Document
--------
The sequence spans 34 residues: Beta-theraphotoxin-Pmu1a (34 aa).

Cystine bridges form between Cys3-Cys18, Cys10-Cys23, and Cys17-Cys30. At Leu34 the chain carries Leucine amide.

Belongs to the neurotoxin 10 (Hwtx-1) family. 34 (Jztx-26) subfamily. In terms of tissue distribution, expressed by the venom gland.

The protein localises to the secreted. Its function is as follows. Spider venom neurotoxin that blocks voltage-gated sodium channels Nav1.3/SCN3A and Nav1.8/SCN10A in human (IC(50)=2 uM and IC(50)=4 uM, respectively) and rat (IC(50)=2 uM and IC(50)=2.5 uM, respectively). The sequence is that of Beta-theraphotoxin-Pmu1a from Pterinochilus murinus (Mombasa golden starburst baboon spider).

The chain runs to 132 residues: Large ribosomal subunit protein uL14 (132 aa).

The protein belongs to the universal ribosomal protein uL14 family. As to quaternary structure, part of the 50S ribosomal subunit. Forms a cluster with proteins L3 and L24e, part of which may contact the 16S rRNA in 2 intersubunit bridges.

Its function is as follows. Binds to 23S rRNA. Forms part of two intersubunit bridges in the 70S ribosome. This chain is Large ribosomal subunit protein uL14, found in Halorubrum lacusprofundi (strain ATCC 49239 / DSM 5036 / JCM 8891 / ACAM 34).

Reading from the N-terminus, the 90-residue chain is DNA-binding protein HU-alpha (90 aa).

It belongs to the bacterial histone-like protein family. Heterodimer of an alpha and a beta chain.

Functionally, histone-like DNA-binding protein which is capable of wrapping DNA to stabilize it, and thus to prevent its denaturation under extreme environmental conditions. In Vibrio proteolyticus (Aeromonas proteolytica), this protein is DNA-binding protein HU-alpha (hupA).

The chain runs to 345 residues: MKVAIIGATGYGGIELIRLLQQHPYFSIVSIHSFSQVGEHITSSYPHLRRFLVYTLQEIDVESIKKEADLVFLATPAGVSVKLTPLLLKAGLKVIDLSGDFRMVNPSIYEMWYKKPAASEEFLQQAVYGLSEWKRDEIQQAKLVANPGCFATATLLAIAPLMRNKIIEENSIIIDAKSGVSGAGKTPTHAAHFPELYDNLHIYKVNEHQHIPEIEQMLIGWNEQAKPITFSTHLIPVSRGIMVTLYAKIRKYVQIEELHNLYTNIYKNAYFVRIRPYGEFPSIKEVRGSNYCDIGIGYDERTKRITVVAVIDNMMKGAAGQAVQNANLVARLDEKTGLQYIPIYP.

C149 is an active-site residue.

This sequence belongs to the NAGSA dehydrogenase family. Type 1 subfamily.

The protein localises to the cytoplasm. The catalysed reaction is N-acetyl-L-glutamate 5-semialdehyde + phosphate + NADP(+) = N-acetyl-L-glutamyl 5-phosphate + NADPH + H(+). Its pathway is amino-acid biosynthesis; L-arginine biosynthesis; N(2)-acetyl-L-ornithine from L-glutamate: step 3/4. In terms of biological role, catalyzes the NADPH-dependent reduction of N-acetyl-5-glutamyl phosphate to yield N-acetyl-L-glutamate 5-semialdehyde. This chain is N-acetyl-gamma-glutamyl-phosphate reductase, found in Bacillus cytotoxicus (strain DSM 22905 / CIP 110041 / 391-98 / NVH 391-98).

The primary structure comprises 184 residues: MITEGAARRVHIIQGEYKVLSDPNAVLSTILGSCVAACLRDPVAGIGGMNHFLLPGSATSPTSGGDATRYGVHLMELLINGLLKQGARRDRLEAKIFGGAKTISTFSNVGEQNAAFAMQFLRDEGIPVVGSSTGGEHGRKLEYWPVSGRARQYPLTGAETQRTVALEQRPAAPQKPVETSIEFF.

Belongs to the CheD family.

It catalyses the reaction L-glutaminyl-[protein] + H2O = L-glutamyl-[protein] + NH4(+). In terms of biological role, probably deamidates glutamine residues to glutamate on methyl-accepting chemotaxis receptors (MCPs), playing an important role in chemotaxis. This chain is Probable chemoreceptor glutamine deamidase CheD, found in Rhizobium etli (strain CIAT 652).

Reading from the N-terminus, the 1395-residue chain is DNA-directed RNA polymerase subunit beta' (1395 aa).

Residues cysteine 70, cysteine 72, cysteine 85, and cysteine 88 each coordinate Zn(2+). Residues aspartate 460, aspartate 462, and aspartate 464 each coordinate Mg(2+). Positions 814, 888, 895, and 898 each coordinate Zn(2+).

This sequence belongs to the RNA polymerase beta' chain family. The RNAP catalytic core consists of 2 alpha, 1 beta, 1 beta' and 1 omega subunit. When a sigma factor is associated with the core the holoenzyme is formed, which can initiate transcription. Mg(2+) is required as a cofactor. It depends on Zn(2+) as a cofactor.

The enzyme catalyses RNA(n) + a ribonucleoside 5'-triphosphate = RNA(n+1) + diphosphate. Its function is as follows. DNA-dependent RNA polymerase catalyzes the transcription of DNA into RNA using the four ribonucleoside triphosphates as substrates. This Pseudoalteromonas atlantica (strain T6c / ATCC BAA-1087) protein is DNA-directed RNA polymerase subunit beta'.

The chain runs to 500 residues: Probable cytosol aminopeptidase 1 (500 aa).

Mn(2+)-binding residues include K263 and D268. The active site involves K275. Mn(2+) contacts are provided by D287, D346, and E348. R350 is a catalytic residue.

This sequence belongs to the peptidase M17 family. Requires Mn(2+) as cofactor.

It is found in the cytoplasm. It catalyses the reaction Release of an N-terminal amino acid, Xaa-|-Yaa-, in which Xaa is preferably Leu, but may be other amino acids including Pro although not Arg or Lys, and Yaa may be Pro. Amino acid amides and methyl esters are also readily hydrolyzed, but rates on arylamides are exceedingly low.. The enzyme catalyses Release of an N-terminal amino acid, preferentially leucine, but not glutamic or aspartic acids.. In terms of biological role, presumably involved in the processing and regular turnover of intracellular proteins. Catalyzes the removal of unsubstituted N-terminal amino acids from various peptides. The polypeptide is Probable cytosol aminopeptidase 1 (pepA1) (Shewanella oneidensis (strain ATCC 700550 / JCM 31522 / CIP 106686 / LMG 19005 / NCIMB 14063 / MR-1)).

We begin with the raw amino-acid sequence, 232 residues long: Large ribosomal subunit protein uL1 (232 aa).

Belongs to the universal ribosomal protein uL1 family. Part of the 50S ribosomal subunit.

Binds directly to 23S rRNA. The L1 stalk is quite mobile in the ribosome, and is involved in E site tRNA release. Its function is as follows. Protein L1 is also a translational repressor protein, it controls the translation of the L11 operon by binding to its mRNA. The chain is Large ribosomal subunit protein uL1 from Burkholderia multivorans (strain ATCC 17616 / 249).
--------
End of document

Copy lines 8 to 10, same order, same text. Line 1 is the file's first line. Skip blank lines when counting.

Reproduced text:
Reading from the N-terminus, the 90-residue chain is DNA-binding protein HU-alpha (90 aa).

It belongs to the bacterial histone-like protein family. Heterodimer of an alpha and a beta chain.

Functionally, histone-like DNA-binding protein which is capable of wrapping DNA to stabilize it, and thus to prevent its denaturation under extreme environmental conditions. In Vibrio proteolyticus (Aeromonas proteolytica), this protein is DNA-binding protein HU-alpha (hupA).